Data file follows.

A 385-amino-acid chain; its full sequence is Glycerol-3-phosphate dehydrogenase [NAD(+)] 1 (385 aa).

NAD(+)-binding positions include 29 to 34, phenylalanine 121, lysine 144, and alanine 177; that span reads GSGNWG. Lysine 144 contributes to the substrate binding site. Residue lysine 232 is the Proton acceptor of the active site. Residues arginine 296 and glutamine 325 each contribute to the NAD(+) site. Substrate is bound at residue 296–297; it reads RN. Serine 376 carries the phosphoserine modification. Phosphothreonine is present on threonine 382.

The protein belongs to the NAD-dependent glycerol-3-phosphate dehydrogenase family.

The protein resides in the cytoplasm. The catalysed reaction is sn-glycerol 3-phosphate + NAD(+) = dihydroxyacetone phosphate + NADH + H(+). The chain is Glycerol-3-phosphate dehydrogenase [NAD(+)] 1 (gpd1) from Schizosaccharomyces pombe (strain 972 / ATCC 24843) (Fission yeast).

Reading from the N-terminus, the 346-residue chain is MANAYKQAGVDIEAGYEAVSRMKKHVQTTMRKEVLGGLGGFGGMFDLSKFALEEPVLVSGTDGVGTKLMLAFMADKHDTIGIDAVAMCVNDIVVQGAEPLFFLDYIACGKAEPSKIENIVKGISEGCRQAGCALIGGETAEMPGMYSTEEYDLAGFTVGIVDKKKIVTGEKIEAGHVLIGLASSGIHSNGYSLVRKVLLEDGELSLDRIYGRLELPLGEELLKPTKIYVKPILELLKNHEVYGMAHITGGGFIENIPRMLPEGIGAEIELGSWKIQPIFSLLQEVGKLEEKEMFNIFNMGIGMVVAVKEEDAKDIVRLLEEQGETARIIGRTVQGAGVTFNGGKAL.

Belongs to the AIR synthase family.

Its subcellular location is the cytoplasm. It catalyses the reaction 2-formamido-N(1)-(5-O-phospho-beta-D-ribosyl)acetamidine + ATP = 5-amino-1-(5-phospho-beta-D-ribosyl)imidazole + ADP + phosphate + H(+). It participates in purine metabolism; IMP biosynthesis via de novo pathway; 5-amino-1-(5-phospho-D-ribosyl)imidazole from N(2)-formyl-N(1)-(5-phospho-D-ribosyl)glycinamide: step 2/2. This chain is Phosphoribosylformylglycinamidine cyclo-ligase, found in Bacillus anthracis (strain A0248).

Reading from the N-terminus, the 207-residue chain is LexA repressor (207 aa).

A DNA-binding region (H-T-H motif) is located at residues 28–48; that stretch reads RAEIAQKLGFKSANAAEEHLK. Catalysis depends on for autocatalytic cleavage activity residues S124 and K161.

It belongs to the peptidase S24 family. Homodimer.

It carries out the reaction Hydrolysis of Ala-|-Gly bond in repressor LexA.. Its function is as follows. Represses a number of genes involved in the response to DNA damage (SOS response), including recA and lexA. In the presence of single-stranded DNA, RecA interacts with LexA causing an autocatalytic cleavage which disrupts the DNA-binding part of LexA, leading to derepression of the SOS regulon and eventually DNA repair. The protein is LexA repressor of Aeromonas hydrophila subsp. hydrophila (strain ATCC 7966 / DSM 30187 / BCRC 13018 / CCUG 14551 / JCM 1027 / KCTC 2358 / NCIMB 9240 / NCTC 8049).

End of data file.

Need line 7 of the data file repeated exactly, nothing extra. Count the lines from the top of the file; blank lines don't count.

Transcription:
Its subcellular location is the cytoplasm. It catalyses the reaction 2-formamido-N(1)-(5-O-phospho-beta-D-ribosyl)acetamidine + ATP = 5-amino-1-(5-phospho-beta-D-ribosyl)imidazole + ADP + phosphate + H(+). It participates in purine metabolism; IMP biosynthesis via de novo pathway; 5-amino-1-(5-phospho-D-ribosyl)imidazole from N(2)-formyl-N(1)-(5-phospho-D-ribosyl)glycinamide: step 2/2. This chain is Phosphoribosylformylglycinamidine cyclo-ligase, found in Bacillus anthracis (strain A0248).